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The Long-Term Cognitive Consequences of Early Childhood Malnutrition: The Case of Famine in Ghana

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  • Samuel K. Ampaabeng

    (Department of Economics, Clark University, USA)

  • Chih Ming Tang

    ()
    (Department of Economics, Clark University, USA)

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    Abstract

    We examine the role of early childhood health in human capital accumulation. Using a unique data set from Ghana with comprehensive information on individual, family, community, school quality characteristics and a direct measure of intelligence together with test scores, we examine the long-term cognitive effects of the 1983 famine on survivors. We show that differences in intelligence test scores can be robustly explained by the differential impact of the famine in different parts of the country and the impacts are most severe for children under two years of age during the famine. We also account for model uncertainty by using Bayesian Model Averaging.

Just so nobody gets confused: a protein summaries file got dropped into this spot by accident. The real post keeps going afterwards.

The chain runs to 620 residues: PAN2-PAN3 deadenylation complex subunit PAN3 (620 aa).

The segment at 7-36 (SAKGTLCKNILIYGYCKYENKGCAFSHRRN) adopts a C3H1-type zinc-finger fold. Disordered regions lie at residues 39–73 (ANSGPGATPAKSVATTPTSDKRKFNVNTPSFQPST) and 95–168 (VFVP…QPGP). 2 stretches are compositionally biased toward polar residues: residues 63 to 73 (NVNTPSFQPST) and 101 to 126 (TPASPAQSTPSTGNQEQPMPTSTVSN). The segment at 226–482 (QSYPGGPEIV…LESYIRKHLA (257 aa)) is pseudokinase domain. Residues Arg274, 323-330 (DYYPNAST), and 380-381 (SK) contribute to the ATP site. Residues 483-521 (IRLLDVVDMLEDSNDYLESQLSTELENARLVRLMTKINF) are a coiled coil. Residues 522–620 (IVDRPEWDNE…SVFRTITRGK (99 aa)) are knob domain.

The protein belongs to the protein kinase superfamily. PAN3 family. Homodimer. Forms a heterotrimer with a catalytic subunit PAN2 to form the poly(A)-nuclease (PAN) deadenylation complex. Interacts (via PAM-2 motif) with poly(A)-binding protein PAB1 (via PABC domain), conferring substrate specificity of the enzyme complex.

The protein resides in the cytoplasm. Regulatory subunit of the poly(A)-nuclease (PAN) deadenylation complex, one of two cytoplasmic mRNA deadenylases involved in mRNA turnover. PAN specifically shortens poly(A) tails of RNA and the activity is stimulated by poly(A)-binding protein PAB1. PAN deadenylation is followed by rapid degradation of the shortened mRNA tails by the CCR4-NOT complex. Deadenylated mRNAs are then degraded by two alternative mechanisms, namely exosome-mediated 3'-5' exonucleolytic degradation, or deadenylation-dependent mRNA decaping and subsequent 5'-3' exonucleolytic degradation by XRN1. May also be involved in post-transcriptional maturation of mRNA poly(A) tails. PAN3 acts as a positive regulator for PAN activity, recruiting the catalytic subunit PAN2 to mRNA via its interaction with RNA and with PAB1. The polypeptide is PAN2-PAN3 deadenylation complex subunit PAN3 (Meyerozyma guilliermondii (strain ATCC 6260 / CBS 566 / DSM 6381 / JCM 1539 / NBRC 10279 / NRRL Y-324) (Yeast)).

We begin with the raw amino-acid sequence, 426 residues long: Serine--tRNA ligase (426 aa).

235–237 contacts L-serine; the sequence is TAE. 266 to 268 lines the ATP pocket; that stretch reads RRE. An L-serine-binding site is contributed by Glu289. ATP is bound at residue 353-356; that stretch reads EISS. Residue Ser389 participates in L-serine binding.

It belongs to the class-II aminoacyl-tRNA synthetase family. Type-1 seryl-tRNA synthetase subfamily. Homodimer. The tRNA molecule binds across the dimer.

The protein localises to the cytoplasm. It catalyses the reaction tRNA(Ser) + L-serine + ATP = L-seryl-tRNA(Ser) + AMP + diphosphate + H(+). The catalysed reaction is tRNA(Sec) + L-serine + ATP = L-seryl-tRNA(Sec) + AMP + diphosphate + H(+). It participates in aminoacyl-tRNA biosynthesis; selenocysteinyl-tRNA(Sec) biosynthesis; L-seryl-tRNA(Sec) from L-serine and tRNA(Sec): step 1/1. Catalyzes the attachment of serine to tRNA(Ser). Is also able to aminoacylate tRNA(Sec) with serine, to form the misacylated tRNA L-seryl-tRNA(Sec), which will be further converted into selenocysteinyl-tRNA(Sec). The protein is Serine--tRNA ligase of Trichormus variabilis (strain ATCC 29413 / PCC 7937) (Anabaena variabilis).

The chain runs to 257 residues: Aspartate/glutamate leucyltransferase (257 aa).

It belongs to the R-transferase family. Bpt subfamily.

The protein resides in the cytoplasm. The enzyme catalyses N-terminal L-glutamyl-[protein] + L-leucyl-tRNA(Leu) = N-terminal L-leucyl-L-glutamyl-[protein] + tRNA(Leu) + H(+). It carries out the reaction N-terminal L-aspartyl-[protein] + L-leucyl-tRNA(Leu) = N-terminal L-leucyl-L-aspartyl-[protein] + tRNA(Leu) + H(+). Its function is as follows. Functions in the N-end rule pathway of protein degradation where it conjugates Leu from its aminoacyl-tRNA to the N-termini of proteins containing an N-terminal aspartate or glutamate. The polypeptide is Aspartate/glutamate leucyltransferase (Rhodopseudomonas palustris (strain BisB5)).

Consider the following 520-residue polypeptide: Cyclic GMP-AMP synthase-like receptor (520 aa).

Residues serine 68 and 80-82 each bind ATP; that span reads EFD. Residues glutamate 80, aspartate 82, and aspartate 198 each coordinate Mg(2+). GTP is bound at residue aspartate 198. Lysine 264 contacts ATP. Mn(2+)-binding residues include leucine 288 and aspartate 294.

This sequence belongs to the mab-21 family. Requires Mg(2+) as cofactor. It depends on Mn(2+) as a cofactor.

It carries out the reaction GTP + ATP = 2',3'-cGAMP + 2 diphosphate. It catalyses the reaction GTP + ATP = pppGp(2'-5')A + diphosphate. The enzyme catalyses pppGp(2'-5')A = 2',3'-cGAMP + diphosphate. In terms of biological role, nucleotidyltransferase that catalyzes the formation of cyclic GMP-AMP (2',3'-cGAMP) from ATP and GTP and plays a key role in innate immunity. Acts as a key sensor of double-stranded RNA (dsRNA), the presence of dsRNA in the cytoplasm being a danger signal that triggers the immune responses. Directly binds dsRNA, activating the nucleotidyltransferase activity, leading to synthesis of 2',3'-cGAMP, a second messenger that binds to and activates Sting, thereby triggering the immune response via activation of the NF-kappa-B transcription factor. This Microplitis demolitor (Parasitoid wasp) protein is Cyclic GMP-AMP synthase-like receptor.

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    Bibliographic Info

    Paper provided by The Rimini Centre for Economic Analysis in its series Working Paper Series with number 64_12.

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    Date of creation: Sep 2012
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    Handle: RePEc:rim:rimwps:64_12

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    Keywords: cognitive development; early childhood malnutrition; famine; Bayesian model averaging; Ghana;

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